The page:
In both humans and rats high levels of anxiety impair decision-making in the Iowa gambling task (IGT) in male subjects. Expression of the immediate early gene c-fos as marker of neural activity in rat studies indicated a role of the medial prefrontal cortex (prelimbic and infralimbic region; mPFC) in mediating the relationship between anxiety and decision-making. To delineate this relationship further and assess the underlying neurobiology in more detail, we inactivated in the present study the mPFC in male rats using a mixture of the GABA-receptor agonists muscimol and baclofen. Rats were exposed to the elevated plus maze (EPM) to measure effects on anxiety and to the rodent version of the IGT (r-IGT). Inactivation led to increased levels of anxiety on the EPM, while not affecting general activity. The effect in the r-IGT (trials 61-120) was dependent on levels of performance prior to inactivation (trial 41-60): inactivation of the mPFC hampered task performance in rats, which already showed a preference for the advantageous option, but not in rats which were still choosing in a random manner. These data suggest that the mPFC becomes more strongly involved as rats have learned task-contingencies, i.e., choose for the best long-term option. Furthermore they suggest, along with the data of our earlier study, that both anxiety and decision-making in rats are mediated through a neural circuitry including at least the mPFC. The data are discussed in relation to recent data of rodent studies on the neural circuitry underlying decision-making.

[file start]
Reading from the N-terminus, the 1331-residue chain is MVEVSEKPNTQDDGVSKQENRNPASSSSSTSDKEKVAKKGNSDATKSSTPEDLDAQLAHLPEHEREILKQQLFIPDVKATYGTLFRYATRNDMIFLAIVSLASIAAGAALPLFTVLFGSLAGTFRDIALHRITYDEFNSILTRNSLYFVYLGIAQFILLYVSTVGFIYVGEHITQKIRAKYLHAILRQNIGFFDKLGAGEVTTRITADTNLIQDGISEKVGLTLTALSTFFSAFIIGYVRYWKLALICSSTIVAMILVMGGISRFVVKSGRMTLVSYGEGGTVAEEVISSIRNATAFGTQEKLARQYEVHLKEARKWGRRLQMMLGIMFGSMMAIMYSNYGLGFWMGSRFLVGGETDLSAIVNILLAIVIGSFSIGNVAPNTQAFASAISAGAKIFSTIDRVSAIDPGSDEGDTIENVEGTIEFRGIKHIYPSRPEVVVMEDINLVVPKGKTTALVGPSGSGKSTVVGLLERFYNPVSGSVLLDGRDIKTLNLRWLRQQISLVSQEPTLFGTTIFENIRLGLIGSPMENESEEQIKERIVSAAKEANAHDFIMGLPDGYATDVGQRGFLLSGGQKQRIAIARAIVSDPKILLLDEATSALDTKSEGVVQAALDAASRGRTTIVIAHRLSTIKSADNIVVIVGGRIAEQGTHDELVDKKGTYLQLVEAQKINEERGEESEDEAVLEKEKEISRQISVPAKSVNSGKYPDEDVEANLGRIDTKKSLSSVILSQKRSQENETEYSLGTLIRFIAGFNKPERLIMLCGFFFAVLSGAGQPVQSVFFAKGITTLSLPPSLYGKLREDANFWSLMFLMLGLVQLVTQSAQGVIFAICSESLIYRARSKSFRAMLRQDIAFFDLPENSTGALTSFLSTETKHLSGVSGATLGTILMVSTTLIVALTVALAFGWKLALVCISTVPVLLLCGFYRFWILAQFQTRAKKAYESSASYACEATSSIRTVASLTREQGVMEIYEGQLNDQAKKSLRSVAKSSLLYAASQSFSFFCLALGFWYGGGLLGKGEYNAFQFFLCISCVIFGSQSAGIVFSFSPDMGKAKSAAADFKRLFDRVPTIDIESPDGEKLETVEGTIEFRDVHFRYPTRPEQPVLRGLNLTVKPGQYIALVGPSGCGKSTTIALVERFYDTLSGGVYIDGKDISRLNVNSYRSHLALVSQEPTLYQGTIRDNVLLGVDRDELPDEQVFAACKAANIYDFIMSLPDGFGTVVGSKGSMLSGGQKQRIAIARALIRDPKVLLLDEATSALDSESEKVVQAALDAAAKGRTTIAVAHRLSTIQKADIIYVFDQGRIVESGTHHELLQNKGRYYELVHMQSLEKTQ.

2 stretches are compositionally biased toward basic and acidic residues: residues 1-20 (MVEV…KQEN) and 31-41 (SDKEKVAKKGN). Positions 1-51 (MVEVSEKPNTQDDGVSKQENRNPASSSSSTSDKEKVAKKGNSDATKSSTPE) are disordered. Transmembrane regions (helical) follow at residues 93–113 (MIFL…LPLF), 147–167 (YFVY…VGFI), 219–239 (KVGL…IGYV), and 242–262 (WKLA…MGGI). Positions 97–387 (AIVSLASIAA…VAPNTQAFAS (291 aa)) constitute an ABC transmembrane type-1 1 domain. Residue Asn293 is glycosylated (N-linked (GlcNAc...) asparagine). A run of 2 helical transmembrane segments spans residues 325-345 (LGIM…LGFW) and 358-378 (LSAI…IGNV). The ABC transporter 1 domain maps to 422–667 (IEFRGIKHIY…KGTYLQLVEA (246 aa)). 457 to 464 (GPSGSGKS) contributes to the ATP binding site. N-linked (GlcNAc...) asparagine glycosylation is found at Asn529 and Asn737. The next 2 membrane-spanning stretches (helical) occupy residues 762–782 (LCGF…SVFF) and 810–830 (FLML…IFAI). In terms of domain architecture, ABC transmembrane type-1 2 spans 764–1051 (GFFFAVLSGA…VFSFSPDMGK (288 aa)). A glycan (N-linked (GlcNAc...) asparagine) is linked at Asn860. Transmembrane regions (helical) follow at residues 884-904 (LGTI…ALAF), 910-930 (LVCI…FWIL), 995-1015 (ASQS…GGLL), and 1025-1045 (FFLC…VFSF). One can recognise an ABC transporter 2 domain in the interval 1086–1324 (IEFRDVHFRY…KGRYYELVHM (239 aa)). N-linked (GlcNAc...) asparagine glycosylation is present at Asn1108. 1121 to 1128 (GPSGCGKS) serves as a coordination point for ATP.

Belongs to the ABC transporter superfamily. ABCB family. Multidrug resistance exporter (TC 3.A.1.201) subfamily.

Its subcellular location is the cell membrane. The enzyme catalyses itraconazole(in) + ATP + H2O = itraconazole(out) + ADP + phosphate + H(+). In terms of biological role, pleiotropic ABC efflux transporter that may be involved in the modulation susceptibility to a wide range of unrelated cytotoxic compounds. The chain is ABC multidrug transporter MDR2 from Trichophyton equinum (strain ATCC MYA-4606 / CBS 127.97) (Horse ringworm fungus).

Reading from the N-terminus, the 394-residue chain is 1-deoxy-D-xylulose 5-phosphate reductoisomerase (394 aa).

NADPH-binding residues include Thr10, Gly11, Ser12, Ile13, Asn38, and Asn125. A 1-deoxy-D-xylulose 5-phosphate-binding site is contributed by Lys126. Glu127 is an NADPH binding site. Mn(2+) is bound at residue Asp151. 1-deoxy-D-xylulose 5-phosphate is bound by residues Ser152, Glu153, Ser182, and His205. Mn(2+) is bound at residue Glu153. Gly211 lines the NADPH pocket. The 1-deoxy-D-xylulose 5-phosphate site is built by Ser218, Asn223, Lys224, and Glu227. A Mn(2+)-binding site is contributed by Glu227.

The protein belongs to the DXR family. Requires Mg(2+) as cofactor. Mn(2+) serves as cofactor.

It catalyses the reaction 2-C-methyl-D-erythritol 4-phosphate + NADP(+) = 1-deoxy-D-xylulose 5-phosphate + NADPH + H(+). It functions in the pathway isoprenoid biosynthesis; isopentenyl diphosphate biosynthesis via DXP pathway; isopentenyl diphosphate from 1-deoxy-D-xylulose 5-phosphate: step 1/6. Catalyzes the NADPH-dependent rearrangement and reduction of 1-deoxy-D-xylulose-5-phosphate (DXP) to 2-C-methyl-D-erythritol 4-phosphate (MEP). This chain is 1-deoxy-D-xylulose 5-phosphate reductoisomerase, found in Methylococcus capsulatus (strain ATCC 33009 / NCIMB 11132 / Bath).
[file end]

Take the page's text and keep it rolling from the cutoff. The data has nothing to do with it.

Keywords: anxiety; decision-making; medial prefrontal cortex; rats.